HPA is slightly more costly to buy the tanks than a similar tank size for C02.

Also, having a place to fill them may be an issue, especially if you don't frequent a field that has a compressor to fill HPA.

I run HPA and I fill my bottle myself. I'm very fortunate to be able to do so, because HPA is the best.

Go HPA if at all possible.

This post has been edited by Goliath: 19 February 2008 - 10:57 PM


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#9 User is offline   Sheriff Matt 

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Posted 20 February 2008 - 08:48 AM

View PostGoliath, on Feb 19 2008, 11:56 PM, said:

HPA is slightly more costly to buy the tanks than a similar tank size for C02.

Also, having a place to fill them may be an issue, especially if you don't frequent a field that has a compressor to fill HPA.

I run HPA and I fill my bottle myself. I'm very fortunate to be able to do so, because HPA is the best.

Go HPA if at all possible.


Yea, the tanks are more costly, but the then again, it costs $5 dollars to fill my 20oz, and $5 dollars to fill a scuba tank. There's a scuba shop not far from here that does 3000 psi fills. If they could go higher I would just get smaller, higher pressure tanks. There doesn't seem to be any place around here that does higher pressure fills.
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#10 User is offline   Orpackrat 

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Posted 20 February 2008 - 02:13 PM

I though about using at least one of these if I ever made the switch to HPA:

Posted Image

Link

1.) All tanks are DOT Approved.
2.) -Large Tank-
Displacement: 550 cu. in.
Dry Weight: 11.3 lbs.
Working Pressure: 4500psiq.
Carbon fiber filament wound over aluminum bladder
3.) Large Tank Set includes:
1-DIN Adaptor
1-1/8 mBSP X 1/8mBSP
1-Seal Washer
1-Micro bore hose
1-Valve with built in bleed body and gauge
(eliminating the use of a yoke)
1-1/4 oz. Silicon Lub.
1-Pressure Gauge
1-Large Tank

$585
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#11 User is offline   Piller 

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Posted 20 February 2008 - 04:39 PM

I don't see anything that mentions it has a pressure regulator on it, so you will need to run one of those downstream if you plan on going with a bulk tank like that.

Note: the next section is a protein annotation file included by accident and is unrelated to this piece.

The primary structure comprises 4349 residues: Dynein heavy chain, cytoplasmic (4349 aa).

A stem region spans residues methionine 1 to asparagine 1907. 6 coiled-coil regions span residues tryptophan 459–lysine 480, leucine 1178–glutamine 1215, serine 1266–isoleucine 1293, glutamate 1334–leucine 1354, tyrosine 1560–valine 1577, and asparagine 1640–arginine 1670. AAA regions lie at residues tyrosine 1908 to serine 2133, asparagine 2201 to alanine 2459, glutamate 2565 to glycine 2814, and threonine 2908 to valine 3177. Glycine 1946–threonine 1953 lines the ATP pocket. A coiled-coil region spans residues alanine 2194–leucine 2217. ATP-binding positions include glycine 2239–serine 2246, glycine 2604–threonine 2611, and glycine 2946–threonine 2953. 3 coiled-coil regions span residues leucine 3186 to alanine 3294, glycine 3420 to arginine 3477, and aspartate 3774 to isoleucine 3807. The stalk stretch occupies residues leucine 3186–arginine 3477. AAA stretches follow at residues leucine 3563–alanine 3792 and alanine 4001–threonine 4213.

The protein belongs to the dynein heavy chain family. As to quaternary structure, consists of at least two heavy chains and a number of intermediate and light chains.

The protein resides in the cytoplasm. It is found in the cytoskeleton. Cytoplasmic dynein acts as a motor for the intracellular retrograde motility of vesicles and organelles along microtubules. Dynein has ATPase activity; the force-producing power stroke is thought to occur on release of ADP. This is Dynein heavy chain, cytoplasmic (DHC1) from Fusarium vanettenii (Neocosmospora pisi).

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#12 User is offline   Sheriff Matt 

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Posted 20 February 2008 - 05:31 PM

Wow...you could by 4 scuba tanks for that price of that thing.
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#13 User is offline   josef_k 

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Posted 20 February 2008 - 05:56 PM

View PostPiller, on Feb 19 2008, 10:39 PM, said:

I believe you can still run the modern day Tippmanns on liquid so long as you have a metal power tube. You just have to have siphon tanks made. The nice thing about running liquid is that the colder it gets, the better they work. You loose a little air efficiency (maybe 100-200 shots on a 20oz tank) but there's no fear of dropoff and velocities will be far more consistent.


Its one of only two truly valid reasons to bother replacing the powertube in a Tippmann (the other reason being if you happen to wear out or break the stock powertube). I have successfully done exactly that using my A5. On full auto, generally firing in bursts, I was able to get ~500 shots from a 20oz tank. Dealing with an ice-covered CO2 tank was an entirely different story....


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#14 User is offline   Orpackrat 

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Posted 20 February 2008 - 08:49 PM

View PostSheriff Matt, on Feb 20 2008, 04:31 PM, said:

Wow...you could by 4 scuba tanks for that price of that thing.


Yea but it weighs under 12lbs.
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#15 User is offline   Scavies 

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Posted 20 February 2008 - 09:27 PM

View PostOrpackrat, on Feb 20 2008, 04:13 PM, said:

I though about using at least one of these if I ever made the switch to HPA:

Link

1.) All tanks are DOT Approved.
2.) -Large Tank-
Displacement: 550 cu. in.
Dry Weight: 11.3 lbs.
Working Pressure: 4500psiq.
Carbon fiber filament wound over aluminum bladder
3.) Large Tank Set includes:
1-DIN Adaptor
1-1/8 mBSP X 1/8mBSP
1-Seal Washer
1-Micro bore hose
1-Valve with built in bleed body and gauge
(eliminating the use of a yoke)
1-1/4 oz. Silicon Lub.
1-Pressure Gauge
1-Large Tank

$585